I chose to be a Language Assistant with the British Council primarily to gain valuable work experience as a teacher and also to improve my German. Having already lived in Germany I was eager to live somewhere new and as a result chose Austria.
I worked in two Gymnasiums: one in the centre of Vienna and the other in the same district where I lived. The school in the centre was state run and the other private, and it was interesting seeing the differences between the two as well as the differences between the English and Austrian school systems.
In the state school the teachers wanted me to spend the majority of my time with the Oberstufe, 14 to 18 year olds, but from time to time I also worked with some of the younger classes. In the private school I worked with all the different year groups on a regular basis.
The older classes in both schools were generally harder to work with as they were more reluctant to speak, despite having excellent English. The younger students were very energetic and keen to practise and I would often find myself bombarded with questions. The teachers were constantly being asked when I would next be in the class.
In terms of day-to-day teaching my timetable was always in a state of flux, with classes being added and taken away. During the week I would work in both schools and would generally arrange my timetable at the start of the week, or over the weekend, either by asking the teachers directly or emailing them. Both schools started at 8am, which you do get used to after a while, and more often than not I was finished by lunchtime if not earlier. I sometimes did afternoon lessons, which were more relaxed and the classes were even smaller.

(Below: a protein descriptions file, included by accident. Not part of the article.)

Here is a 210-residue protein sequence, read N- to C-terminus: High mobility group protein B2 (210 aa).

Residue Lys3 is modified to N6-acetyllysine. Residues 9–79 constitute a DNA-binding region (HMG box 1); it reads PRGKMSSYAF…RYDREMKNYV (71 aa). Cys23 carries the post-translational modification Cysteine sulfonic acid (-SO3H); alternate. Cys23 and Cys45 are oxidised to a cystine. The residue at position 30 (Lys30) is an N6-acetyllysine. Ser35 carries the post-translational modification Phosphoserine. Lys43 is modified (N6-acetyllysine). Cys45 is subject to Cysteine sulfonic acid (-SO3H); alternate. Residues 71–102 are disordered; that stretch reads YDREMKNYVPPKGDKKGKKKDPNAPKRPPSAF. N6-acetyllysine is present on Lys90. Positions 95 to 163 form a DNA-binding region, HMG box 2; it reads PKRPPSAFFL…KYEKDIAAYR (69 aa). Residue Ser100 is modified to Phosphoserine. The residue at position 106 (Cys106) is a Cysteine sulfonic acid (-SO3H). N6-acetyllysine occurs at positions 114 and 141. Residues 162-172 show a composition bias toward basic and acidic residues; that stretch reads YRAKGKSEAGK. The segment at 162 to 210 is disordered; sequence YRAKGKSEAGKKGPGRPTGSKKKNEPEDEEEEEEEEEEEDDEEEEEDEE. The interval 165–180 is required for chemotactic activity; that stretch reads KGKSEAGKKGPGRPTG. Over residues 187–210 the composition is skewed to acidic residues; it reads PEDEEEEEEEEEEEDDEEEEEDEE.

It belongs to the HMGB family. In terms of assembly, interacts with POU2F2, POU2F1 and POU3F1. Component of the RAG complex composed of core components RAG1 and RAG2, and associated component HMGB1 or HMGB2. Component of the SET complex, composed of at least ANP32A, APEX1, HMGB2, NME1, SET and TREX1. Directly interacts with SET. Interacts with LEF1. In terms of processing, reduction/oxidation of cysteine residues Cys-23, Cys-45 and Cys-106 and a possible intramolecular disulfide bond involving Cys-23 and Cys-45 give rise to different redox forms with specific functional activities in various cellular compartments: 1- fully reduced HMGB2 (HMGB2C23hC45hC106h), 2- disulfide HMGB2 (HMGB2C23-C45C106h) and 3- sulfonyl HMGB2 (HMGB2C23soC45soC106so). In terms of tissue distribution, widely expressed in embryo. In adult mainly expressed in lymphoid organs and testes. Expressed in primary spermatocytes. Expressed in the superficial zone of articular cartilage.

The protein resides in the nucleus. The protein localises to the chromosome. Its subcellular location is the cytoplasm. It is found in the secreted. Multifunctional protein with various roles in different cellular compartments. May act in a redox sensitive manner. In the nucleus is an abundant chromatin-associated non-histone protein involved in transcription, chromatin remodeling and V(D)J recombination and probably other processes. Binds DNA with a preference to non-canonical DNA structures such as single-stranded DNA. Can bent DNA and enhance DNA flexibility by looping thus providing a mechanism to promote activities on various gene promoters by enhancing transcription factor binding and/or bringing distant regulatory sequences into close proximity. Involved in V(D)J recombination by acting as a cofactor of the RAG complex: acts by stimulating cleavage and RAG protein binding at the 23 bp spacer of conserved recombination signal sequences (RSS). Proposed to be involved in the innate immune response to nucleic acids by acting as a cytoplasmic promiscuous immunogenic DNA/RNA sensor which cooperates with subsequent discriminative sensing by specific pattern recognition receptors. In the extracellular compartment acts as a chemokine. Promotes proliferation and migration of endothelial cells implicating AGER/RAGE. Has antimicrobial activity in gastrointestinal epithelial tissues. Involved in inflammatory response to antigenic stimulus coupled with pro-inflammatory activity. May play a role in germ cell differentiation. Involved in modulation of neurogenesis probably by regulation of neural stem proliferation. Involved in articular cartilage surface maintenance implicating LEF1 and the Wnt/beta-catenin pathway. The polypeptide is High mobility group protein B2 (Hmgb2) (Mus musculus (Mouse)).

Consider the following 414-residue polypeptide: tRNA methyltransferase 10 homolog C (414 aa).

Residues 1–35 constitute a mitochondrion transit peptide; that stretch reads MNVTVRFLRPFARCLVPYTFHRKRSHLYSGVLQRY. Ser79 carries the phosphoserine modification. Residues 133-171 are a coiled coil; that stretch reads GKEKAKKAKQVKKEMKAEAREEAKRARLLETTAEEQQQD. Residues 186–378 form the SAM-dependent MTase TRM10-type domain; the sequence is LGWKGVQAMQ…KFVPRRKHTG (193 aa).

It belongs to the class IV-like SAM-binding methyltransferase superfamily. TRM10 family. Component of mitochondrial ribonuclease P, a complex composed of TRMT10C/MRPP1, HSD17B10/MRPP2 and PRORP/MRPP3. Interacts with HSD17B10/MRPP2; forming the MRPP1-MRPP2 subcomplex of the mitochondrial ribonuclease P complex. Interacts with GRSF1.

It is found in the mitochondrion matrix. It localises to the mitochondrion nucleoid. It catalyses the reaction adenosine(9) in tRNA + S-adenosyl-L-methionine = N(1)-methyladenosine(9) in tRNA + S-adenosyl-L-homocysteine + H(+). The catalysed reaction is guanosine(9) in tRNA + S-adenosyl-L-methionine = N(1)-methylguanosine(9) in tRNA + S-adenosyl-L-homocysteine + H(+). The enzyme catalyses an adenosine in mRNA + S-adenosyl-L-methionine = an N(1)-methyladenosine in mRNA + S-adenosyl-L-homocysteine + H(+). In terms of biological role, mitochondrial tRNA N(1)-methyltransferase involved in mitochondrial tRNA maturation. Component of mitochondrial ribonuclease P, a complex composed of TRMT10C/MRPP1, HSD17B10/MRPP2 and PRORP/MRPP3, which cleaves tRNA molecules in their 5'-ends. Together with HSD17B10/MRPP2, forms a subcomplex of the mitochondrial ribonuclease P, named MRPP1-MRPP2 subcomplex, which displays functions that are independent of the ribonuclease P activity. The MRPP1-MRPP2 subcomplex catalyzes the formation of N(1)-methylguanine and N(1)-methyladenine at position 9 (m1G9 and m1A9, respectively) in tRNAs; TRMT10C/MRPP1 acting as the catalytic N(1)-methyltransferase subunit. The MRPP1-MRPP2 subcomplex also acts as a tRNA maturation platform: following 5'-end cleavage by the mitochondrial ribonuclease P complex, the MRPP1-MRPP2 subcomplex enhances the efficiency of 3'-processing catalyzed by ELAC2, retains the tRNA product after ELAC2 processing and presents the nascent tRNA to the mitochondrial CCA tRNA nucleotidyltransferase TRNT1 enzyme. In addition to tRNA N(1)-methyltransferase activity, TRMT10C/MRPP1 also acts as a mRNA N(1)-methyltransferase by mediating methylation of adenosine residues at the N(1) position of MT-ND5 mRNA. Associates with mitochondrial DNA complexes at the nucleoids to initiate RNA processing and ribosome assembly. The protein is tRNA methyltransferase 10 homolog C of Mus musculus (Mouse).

Outside of work I had ample opportunity to practise my German, with locals and also with students from abroad who had come to Vienna to study and learn German. The Viennese accent takes some getting used to but by the end of my time in Vienna I found my comprehension skills had improved tremendously.
Thanks to colleagues, my landlord and relatives I found it relatively easy to adjust to life in Vienna and I thoroughly enjoyed every minute of it. Through private tuition I was able to attend one of the more exclusive Viennese balls. A colleague invited me to take part in the opening of another ball and as dancing is somewhat of an institution in Vienna I learnt to ballroom dance.
Being an assistant has improved my confidence enormously. You get used to dealing with people of all ages and getting them to do certain tasks and your presentation skills improve as well. I think perhaps the biggest benefit is you learn to think before you speak.
You have to adjust your vocabulary with each age group and class and it takes the students a while to get used to your accent. Now that I’ve worked as an assistant I want to become a foreign language teacher, it can be a very challenging but also very rewarding job.
If you are unsure about doing an assistantship I would say put your doubts aside and go for it. Austria is an incredible place and it would be one of the few times in your life when you have both the time and the money to really enjoy yourself.